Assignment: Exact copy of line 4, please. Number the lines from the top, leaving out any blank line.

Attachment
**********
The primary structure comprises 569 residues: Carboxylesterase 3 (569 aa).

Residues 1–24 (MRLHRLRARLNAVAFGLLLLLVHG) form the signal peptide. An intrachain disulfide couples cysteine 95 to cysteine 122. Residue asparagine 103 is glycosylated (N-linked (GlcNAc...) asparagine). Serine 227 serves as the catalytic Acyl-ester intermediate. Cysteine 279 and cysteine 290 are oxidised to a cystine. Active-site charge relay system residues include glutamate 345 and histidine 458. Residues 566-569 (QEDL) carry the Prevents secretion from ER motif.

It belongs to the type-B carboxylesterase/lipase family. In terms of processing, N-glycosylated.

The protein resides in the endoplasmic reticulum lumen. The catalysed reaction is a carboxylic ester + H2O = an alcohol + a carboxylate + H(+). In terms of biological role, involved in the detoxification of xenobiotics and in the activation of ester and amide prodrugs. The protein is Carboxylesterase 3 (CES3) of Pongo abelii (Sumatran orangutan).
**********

The protein resides in the endoplasmic reticulum lumen. The catalysed reaction is a carboxylic ester + H2O = an alcohol + a carboxylate + H(+). In terms of biological role, involved in the detoxification of xenobiotics and in the activation of ester and amide prodrugs. The protein is Carboxylesterase 3 (CES3) of Pongo abelii (Sumatran orangutan).